by Luke Sackandy, Immersion
Recently, Immersion’s Larissa Crum participated in a panel discussion produced by HB Litigation Conferences LLC - NetDiligence Cyber Risk & Privacy Liability Forum, titled “Data Breach Preparedness: The Right Way to Survive 30 Days of Hell.” A more in-depth recap of the conversations can be found here but the following is a brief list Larissa provided of top 10 things organizations should know when a confirmed breach occurs.
1. Time is of the essence. Whether the breach falls under federal regulations (HITECH) or state regulations (47) there is always a time frame where notice needs to occur. Be cognizant of what those time frames are and plan accordingly.
2. Engage a data breach response vendor. Hopefully you have vetted vendors as part of the planning process but you want to work with a vendor that understands data breach response.
3. Credit Monitoring/Identity Theft—to use or not to use. This is dependent on the information that is compromised; for example if bank account information is compromised but not Social Security numbers, an argument can be made that no monitoring is required.
4. When crafting the data breach notice, you will want to remove the phone number from the cover letter—individuals will call whatever number they see.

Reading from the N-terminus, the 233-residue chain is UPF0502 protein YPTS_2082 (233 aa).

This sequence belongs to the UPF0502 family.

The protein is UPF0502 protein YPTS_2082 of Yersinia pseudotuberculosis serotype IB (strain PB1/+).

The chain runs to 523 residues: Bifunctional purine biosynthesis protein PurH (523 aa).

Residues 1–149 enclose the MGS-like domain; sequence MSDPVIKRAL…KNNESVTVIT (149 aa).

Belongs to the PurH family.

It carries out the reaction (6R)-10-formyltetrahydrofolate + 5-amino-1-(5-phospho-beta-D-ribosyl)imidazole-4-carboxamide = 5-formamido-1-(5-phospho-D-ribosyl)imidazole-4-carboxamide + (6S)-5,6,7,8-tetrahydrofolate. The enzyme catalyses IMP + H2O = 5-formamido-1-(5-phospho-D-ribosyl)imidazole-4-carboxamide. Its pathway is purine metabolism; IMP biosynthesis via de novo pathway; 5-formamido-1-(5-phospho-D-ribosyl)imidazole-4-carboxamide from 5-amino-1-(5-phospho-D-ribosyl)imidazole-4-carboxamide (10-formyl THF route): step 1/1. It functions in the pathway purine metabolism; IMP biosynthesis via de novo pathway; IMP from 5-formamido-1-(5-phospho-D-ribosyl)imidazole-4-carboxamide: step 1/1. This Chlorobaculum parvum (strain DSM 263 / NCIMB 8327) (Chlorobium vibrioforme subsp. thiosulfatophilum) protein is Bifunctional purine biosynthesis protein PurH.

5. Remember to communicate in the language most common to the individuals.
6. Think about the return address. This is often overlooked but can be very important if a large number of individuals need to be notified. There is an average of 13% return rate on mail.
7. Think about the response to the response—the call center. This is the first live interaction that an affected individual has with an organization.
8. Call center—FAQs. These are the questions and answers relative to the data breach incident. It is important to review these while giving thought to the individual affected. In the example above about credit monitoring, you want to have an FAQ that addresses why credit monitoring is not being offered.
9. Call center—escalations. Make sure that organizations have the appropriate team in place to respond to calls that get escalated from the call center.
10. Respond with the end in mind—class action or regulatory inquiry. It is critical to work with a vendor that has the ability to provide documentation on every step of the notification and call center process, whether it be the results and decisions made on the address scrub or the call information at the call center.
How many of these items are you prepared for?